Jan White
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Trying to upload the picture again. If it's not here, it's not that important
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Looks like you have several more weeks before ground freeze. I’d get them in, and maybe add some chicken manure or something to generate a little heat( not much it will kill spawn). I’ve put down spawn pretty much all year and winecaps are very aggressive. When they fruit in late fall I’ve replanted the stems and they have grown new patches just fine.

I prioritize stuff I must do in the spring and anything else I do in the fall. Ironically I seed my spring plants in the fall if they need stratification. Let nature do the work! Areas I run chickens in the fall/winter not such a good plan.
 
Jan White
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TJ, in your experience how important is moisture right away? Fresh, unwatered wood chips okay for a week or three?
 
Eric Hanson
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Jan,

You are right that the fresh wood chips won't absorb as much water as broken down chips, but I would be surprised if they were totally dried out.  I always really soak my wood chips right after inoculation.  I have had some really good exchanges with fellow Permie Hugo Morvan and he had a unique approach to conserving moisture--he covered his chips with a layer of cardboard (held in place by more wood chips or almost anything).  If you had them, you might be able to mix some grass clippings in with the wood chips.  The grass clippings will break down faster and hold more water initially.  Moreover, the grass clippings will promote some bacterial decomposition and Wine Caps like to work with bacteria.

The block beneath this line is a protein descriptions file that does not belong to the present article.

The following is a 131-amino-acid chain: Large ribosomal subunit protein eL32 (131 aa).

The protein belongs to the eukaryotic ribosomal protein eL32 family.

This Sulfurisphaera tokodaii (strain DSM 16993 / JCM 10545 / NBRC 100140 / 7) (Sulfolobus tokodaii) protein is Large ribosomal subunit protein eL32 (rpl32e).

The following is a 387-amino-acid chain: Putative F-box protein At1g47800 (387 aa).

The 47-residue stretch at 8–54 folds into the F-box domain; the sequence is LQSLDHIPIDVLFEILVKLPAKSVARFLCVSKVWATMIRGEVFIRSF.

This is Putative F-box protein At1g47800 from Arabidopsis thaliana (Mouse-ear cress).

Given your description of your climate, I am thinking more and more that a fall time inoculation is better than waiting.  It is your choice of course, but I don't think the Wine Cap spawn will die off--I get freezing temperatures too--but it might at least get a fall time toehold and the real decomposition might then start in spring, a great time for growing mushrooms, but not always a great time for inoculating mushrooms.  By having the spawn already there and waiting, you should be able to get a leg up on growing spawn and decomposing wood.

Good luck in whatever decision you make,

Eric
 
Tj Jefferson
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Adequate moisture is very important and if you have the means to soak them like mentioned or use cardboard you should have good success. Winecaps are really really tough and forgiving. Others like blewits are a little more picky. Still pretty easy though as long as they do not dry out until they have a month or so of time to invade to the depth they want.
 
Jan White
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Thanks for your advice, everyone.

I was convinced to try starting them this fall, but when I went to buy the spawn I found everyone was out until spring anyway. That's what I get for dithering.

So, I'll try to make it work in the spring and report back.